DRB-Hicom distributes and assembles vehicles for Volkswagen and Mercedes-Benz in Malaysia, but the deal means that he will now control the two Proton factories, which have the capacity to make a combined 350,000 vehicles per year. It seems that the delays in getting the deal sorted out came because Proton chairman Mohd Nadzmi Mohd Salleh was also busy trying to buy the government shares in the business.
Syed Mokhtar is not saying from where the money is coming, but it is possible that part of the plan is to sell Group Lotus to help finance the purchase of Proton and DRB-Hicom will then set about assembling more cars in Malaysia, while also trying to improve Proton’s sales and image. That would leave Lopez and whatever investors he can find to buy Lotus, or at least a significant share of it, which would allow him to be in a position to have a more stable relationship between the car company and the F1 team and – because he is an ambitious soul – the chance to build Group Lotus into a stronger company. Whether this will include Group Lotus’s current CEO Dany Bahar or not, remains to be seen. Joe Saward
Billionaire Syed Mokhtar Al- Bukhary’s DRB-Hicom Bhd. (DRB) agreed to buy Lotus sportscar-owner Proton Holdings Bhd. (PROH) for 1.29 billion ringgit ($410 million), in Malaysia’s biggest automotive takeover since 2000.
The automobile assembler will buy 234.7 million Proton shares, a 43 percent stake, for 5.50 ringgit apiece from state-owned Khazanah Nasional Bhd (KNBZ)., DRB-Hicom said in a statement today. The offer, which is 6.2 percent higher than the Malaysian carmaker’s last closing price, will be extended to all remaining stockholders, according to the statement.
Proton, headed for its second year of profit declines, paves the way for Syed Mokhtar to widen his share of the Southeast Asian country’s car industry and expand a business empire that already includes ports, airports and power plants. The agreement comes a month after former Prime Minister Mahathir Mohamad, who founded Proton in 1983, said he endorsed DRB-Hicom’s bid.
“There are lots of synergies that could be gained between DRB and Proton,” said Ahmad Maghfur Usman, an analyst at OSK Holdings Bhd. (OSK) in Kuala Lumpur. “Proton still needs a massive overhaul from DRB.”
Proton, up 93 percent since November, last closed at 5.18 ringgit before it was suspended from trading today pending the announcement. DRB-Hicom, which distributes and assembles vehicles for Volkswagen AG and Daimler AG (DAI)’s Mercedes-Benz, last traded at 2.17 ringgit before the stock was halted.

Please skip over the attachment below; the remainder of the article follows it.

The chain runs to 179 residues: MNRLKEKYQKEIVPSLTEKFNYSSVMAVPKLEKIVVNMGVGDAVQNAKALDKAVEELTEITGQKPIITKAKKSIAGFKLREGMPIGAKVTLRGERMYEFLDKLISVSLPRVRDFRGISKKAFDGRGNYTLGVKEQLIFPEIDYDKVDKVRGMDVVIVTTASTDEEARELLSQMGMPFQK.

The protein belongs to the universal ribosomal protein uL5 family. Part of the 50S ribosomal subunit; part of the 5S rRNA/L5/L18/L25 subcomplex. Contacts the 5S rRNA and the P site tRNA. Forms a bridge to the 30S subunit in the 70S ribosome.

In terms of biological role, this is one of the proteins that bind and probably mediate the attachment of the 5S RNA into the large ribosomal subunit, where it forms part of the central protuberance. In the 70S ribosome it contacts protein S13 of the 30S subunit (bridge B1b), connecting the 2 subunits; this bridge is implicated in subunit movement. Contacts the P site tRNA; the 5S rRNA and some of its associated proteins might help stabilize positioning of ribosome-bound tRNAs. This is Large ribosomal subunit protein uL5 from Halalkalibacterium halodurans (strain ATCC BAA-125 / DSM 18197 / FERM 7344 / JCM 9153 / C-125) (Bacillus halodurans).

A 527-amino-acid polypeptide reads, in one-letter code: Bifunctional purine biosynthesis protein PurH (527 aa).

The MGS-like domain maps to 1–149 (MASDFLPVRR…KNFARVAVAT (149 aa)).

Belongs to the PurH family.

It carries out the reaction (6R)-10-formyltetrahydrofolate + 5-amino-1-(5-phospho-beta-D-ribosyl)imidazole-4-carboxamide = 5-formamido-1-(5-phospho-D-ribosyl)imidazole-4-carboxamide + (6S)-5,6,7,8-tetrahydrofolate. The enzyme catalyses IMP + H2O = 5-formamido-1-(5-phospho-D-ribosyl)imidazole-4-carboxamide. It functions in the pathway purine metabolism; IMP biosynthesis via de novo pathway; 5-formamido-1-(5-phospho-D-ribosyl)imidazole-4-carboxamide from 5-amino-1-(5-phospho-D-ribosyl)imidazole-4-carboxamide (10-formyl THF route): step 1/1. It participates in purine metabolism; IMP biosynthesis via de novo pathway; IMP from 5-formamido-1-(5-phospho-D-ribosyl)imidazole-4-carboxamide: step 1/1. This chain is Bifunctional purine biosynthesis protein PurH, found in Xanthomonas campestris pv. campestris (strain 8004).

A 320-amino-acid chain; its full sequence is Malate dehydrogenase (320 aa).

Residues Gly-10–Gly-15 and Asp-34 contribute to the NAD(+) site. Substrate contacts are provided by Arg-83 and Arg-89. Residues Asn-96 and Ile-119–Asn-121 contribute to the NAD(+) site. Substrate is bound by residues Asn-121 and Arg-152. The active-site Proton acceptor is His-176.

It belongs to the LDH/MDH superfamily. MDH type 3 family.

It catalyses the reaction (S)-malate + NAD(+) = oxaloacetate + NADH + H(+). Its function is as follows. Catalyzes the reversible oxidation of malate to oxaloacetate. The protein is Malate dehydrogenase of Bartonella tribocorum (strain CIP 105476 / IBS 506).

Bigger Than Switzerland
The offer values Proton at 24 times estimated earnings for next fiscal year, compared with the average multiple of 13 for the Bloomberg Asia Pacific Auto Manufacturer index.
Proton gives DRB control of two Malaysian car plants with the capacity to make a combined 350,000 vehicles per year --more than the total number of cars sold in Switzerland annually.
DRB-Hicom, which hired Malayan Banking Bhd. (MAY)’s investment banking arm for the deal, beat Proton Chairman Mohd Nadzmi Mohd Salleh, who had also sought to purchase the controlling stake in Malaysia’s first automaker from Khazanah. DRB, which may use internal funds or borrow externally to fund the purchase, said it expects to complete the deal by the second quarter.
Mahathir, who was Malaysia’s prime minister for two decades, said in a joint interview Dec. 12 that Proton should be sold to DRB-Hicom -- a company he described as being well-run and having the capacity to turn around Proton without undermining its vendors. Mahathir is a Proton adviser.
Syed Mokhtar, 60, is the Southeast Asian nation’s second-youngest billionaire after Berjaya Corp. Chairman Vincent Tan, according to Forbes magazine’s latest rankings. His ties to Mahathir, who describes the Malaysian tycoon as a friend, stretch back more than a decade. About a year before Mahathir stepped down in 2003 as prime minister, he awarded a $3.8 billion rail project -- then the nation’s biggest infrastructure undertaking -- to contractors including Syed Mokhtar’s MMC Corp.
Selangor-based DRB manufactures, distributes and assembles a range of vehicles from motorcycles to garbage trucks for global carmakers from Volkswagen AG (VOW) to Suzuki Motor Corp. (7269) and Daimler AG’s Mercedes-Benz. It has eight assembly plants, of which four are for cars.